Create a compact, efficient office inside a closet. The office has spacious drawers and shelves, bright lighting and a large desktop. Plus you hide all office clutter when you close the closet doors.
Is your home office a mess? Do you need a spot to organize your kids’ schoolwork and projects? Or do you just want to get your office stuff out of sight when you have guests? We’ll show you how to solve all these problems by turning a spare closet into a super-organized office.
In this story, we’ll show you how to build and install wall shelf cabinets, a countertop and under-mount drawers, including how to adjust the dimensions to fit these projects in your closet. We’ll also show you an easy way to conceal all those cords that usually dangle down behind the desk. We’ve included a Materials List (See “Additional Information” below.), but you’ll have to adjust the quantities to fit your closet. The project shown here is constructed with birch plywood and boards and cost us about $400.
This is a great project for any intermediate to advanced DIYer. There’s no complicated joinery—the wall shelves and drawers are just wooden boxes that are screwed together. We used a table saw to cut the plywood, a narrow-crown staple gun to attach the shelf backs and drawer bottoms, and an 18-gauge nailer to attach the face frames. If you don’t have these tools, you can use a circular saw and straightedge guide to cut the plywood, and a good old-fashioned hammer and nails. It will just take a little longer.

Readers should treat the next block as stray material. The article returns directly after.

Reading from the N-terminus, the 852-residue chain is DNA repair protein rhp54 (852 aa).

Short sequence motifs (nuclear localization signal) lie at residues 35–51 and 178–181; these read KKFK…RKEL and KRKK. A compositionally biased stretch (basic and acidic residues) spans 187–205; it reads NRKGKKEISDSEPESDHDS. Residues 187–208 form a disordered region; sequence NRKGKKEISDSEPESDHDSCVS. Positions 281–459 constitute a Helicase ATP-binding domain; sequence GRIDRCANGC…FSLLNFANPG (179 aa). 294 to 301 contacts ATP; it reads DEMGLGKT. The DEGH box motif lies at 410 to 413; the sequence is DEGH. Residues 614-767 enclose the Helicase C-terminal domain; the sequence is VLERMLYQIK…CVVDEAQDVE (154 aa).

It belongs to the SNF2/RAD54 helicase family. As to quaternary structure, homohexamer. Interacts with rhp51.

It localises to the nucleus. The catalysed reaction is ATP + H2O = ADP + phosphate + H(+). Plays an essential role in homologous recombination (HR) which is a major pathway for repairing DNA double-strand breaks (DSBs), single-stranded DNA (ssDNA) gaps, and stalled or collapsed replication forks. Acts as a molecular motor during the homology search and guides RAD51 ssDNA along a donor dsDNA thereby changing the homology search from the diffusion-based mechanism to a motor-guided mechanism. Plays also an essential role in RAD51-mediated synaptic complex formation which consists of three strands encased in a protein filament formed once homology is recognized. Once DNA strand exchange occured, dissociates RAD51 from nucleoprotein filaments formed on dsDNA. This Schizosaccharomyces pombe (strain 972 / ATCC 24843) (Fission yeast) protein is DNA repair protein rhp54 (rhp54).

Start by measuring the distance between the side walls. Keeping in mind that 32 in. is about the maximum width for a plywood shelf, decide how many shelf units you need. To figure out exactly how wide each cabinet should be, subtract 1-1/2 in. from the total measurement and divide the remainder by the number of cabinets. This will leave a 3/4-in. space between the cabinet and the wall at each end that you’ll cover with the face frame. This 3/4-in. space makes it easy to install the shelf cabinets in the closet without worrying about an exact fit. We needed three 27-1/2-in.-wide cabinets to fit our 84-in.-wide closet. We built the cabinets 47-3/4 in. tall. If you have standard 8-ft.-tall walls, the cabinets will reach the ceiling. After you do the calculations, double-check your math by drawing lines on the closet wall. Draw a level line 28-1/2 in. from the floor to mark the bottom of the 1-1/2-in.-thick countertop. Then draw another line 47-1/2 in. from the floor for the bottom of the wall cabinets. Finally, draw vertical lines for the sides of the cabinets.